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Is Your New Office Coffee Maker a Security Threat?

One day last year, large numbers of the US’ favorite Internet sites went dark; Spotify, Reddit, Airbnb, Etsy and even Twitter went down, victims of a huge DDOS attack.

This is, unfortunately, not that unusual, it happens with increasing frequency. What was different however was that when the tech ‘post-mortem’ on the situation was completed it was reported that the hackers had used the Internet of Things to wreak their havoc.

That means they tapped into hundreds of cameras, coffee makers, web cams, DVRs, surveillance cameras, routers anything with Internet connectivity they could get their hands on became a security threat. Without their owners knowing anything about it, these devices then unleashed a flood of overwhelming internet traffic that took down all these sites.

The Growth of the Internet of Things

A lot has been written and discussed about the ‘Internet of Things’ over the last few years, but many people outside of the tech community have not really taken too much notice. The current industry prediction is that by 2020 (and that’s just three years away), there will be over twenty billion devices will be connected to networks worldwide.

This includes not just cameras but also things like the smart thermostat that keeps the office at just the right temperature, coffee makers networked to the office front door or your phone so hot coffee is waiting upon your arrival, and fridges that send you smart phone reminders to order grocery items in short supply.

All of this is great, the vision of the world of The Jetsons is finally shaping up in reality. But there is a downside. All these gadgets represent a possible security threat. Many do not have any security built in at all, and often even if they do owners often neglect those security features. Often factory-set passwords like 0000 or 1234 are never changed, so millions of devices end up with the same easy-to-guess, easy to hack password.

Small Business Risks and Precautions

According to many experts, smaller businesses are often at greatest risk of hacking from this kind of security threat. While they may not have invested in a fancy smart coffee maker or clever fridge, they do have wireless routers, PCs, digital cameras, webcams, security systems and more.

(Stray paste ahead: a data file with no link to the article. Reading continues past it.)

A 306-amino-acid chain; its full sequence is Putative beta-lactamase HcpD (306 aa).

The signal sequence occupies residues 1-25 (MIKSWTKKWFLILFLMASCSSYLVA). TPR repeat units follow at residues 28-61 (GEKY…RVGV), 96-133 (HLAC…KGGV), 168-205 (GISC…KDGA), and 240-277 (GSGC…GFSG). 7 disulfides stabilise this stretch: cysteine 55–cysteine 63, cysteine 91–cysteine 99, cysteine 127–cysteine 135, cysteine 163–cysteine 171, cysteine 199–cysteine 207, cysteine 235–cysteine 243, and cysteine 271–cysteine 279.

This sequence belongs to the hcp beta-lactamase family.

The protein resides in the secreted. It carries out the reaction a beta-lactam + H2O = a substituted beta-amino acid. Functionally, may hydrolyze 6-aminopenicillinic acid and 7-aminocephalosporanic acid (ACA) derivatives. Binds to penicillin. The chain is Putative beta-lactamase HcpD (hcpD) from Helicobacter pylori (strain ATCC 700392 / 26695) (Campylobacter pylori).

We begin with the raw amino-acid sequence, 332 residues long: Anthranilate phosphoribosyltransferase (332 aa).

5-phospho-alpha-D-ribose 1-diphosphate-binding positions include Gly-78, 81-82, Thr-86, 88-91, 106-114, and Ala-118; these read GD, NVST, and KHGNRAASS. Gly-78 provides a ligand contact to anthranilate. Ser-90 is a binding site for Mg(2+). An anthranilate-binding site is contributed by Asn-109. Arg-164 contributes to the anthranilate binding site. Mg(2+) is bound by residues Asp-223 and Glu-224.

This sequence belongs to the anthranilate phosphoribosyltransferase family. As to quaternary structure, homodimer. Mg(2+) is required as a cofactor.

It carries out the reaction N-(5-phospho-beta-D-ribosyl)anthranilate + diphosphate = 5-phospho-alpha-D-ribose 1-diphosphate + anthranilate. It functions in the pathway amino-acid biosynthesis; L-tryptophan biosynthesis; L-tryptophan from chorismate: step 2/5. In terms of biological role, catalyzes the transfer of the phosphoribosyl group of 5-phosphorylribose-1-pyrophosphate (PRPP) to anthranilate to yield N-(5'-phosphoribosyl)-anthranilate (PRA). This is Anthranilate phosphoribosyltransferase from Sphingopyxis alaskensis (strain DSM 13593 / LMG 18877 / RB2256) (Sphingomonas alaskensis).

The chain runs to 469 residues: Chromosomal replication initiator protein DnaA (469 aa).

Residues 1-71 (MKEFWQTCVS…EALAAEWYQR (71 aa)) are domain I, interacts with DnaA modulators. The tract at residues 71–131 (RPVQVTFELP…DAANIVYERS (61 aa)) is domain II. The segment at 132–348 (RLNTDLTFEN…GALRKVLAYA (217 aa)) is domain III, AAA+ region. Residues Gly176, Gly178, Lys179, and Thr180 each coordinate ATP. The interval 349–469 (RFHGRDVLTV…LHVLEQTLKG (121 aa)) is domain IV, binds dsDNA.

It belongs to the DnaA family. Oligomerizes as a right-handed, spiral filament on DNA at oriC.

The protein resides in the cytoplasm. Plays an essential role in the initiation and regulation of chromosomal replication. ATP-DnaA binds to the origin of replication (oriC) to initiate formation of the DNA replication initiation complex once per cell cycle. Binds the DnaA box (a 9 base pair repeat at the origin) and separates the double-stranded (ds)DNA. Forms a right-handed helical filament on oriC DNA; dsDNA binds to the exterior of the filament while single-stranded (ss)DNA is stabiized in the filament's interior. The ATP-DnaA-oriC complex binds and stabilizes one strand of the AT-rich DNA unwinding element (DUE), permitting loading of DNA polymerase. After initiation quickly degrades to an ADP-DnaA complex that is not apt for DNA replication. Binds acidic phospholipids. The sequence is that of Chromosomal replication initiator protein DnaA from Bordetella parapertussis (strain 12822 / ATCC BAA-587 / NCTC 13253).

So, what can you do to help ensure that your office is as safe from device hackers as possible? Here are some tips and tricks to keep in mind.

Password Protect Everything Properly

Something as simple as implementing a formal, companywide password policy is a great start to better security. That means that a default password should never be left that way, a new, secure password should be added and it should be changed every few weeks. All employees should make use of complex passwords, no more ‘Bobscat12’ or ‘Janesstuff’ just because it’s easy to remember at 9am when the caffeine hasn’t quite kicked in yet. And any Post-it password reminders should be binned too, especially if they are in sight of a camera.

Implement Software Updates

Yes, it’s a pain, but it is essential to keep the software for your computer network, servers, laptops, desktops, network switches, wireless routers and any other devices up-to-date with the latest manufacturer security updates at all times.

Practice Home Security

It’s becoming more commonplace for people to do at least some of their work at home, and that is especially true for many small businesses and startups.

It is therefore crucial to ensure that your employees take safe practices home with them. Hackers love to raid home computers to find the ones connected to business networks as that for them is often an almost effortless way to steal a password and access the business’ network in minutes.

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